Seeing the Field
Can you “see the field” of opportunity? Have your clearly defined your plan to achieve your entrepreneurial dreams? Have you mapped out the strategic direction to attain your plan? Have you envisioned your market and know how to position your business to acquire it? Do you still have that “entrepreneurial flame” that caused you to spend nearly every wakening minute working ‘on” your business or have you succumbed to the daily chores of working “in” your business? Too often, new entrepreneurs and small business owners get caught up in the “day-to-day” running of their business, and find themselves unable to focus on their passion and keep the “entrepreneurial flame” going in the attainment of business initiatives, envisioning the market, reaching the optimal strategic direction, and seeing the field of opportunity.
The Golf Analogy
A new venture entrepreneur or small business owner who can “see the field” of opportunity is much like the PGA Professional who “sees the field” when he stands in the tee-box and looks down the fairway to the flag stick. He envisions the best approach to the green, determines the strategic direction to get there, and focuses all his efforts on attaining the goal of getting to the green and setting up a short birdie putt. The result is success, and if continuously repeated, will lead to a very strong finish. The great Bobby Jones was said to be the best at this. The present day version is Tiger Woods. In business, I believe we can achieve the same ‘vision’ as Tiger and Bobby if you can ‘see the field’ of opportunity.
How you ‘see the field’ of opportunity will largely determine your level of success. It is here you have the decision to make to either work ‘on’ your business, or work ‘in’ your business. Positioned to work ‘on’ your business keeps your entrepreneurial flame burning, fueled by the passion that first inspired you to leave corporate or blue-collar America and take that entrepreneurial leap-of-faith. Conversely, if the field of opportunity is clouded, foggy and difficult to see, then you likely will succumb to the notion that it is better to work ‘in’ your business to keep it going. There is certainly nothing wrong with that, except it means status quo and not growth.
The Consequence of Not Seeing the Field
Now I am not a biology wiz, but I do know this; in the natural world, if an organism stops growing, assimilating and adapting to its environment, and basically reaches a point of accepting a natural status quo, decay sets in and the result is not good. The same goes for a new venture or small business enterprise. The ability to “see the field” of opportunity is critical to your ability to be successful; where growth, assimilation and adaptation come about through preparation, planning and execution which are extricably linked to how well you see the field of opportunity, followed by how you achieve it.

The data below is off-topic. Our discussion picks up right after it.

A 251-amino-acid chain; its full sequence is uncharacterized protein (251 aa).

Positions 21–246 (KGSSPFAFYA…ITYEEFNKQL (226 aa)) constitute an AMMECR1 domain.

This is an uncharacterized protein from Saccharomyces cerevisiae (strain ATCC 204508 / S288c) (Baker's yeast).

The Importance of Preparation and Planning
To “see the field” of opportunity, in my opinion, involves spending the requisite time to properly prepare and plan how you are going to attain your entrepreneurial goals, envision your market, and determine the strategic direction to achieve them. In business, any business be it biotech, telecommunications, software, medical, manufacturing, or even golf, preparation involves and includes sound strategic planning, market analysis, profitability assessment, and finally looking at your financing status, options and position.
At Sequoyah Associates we can work with you to review your business objectives and initiatives, and recommend the best strategy for attaining them, both in the near- and long-term. Of course, if there are current growth needs or issues, we can help with those as well. Our service offerings range from strategic planning that includes business plan development and business expansion strategy, to market and opportunity analysis, profitability analysis and financing assessment. Whatever your situation is as a new or growing small business, Sequoyah Associates provides the services that can help you attain your goals. Please feel free to peruse our site at www.sequoyahassociates.com and do give us a call for confidential, FREE, no obligation discussion of your business.
Sandy Graham is Managing Partner at Sequoyah Associates, with over 20 years of progressive senior level experience with some of our Nation’s leading organizations and Fortune 50 companies, as well as new ventures and small business enterprises. His experience includes business strategy, planning and development; new business solution development and delivery; client services delivery; and engagement management. Sandy’s academic credentials include an MBA and an MS in Economics, and is a recipient of the Ewing Marion Kauffman Foundation Internship in Entrepreneurship. In addition, he is a contributing author on Free Cash Flow. Since 2005, Sandy has been driving winning business strategies that have met client needs using consultative, coaching and advising skills to deliver the right business solutions for the small business firm and new venture enterprise.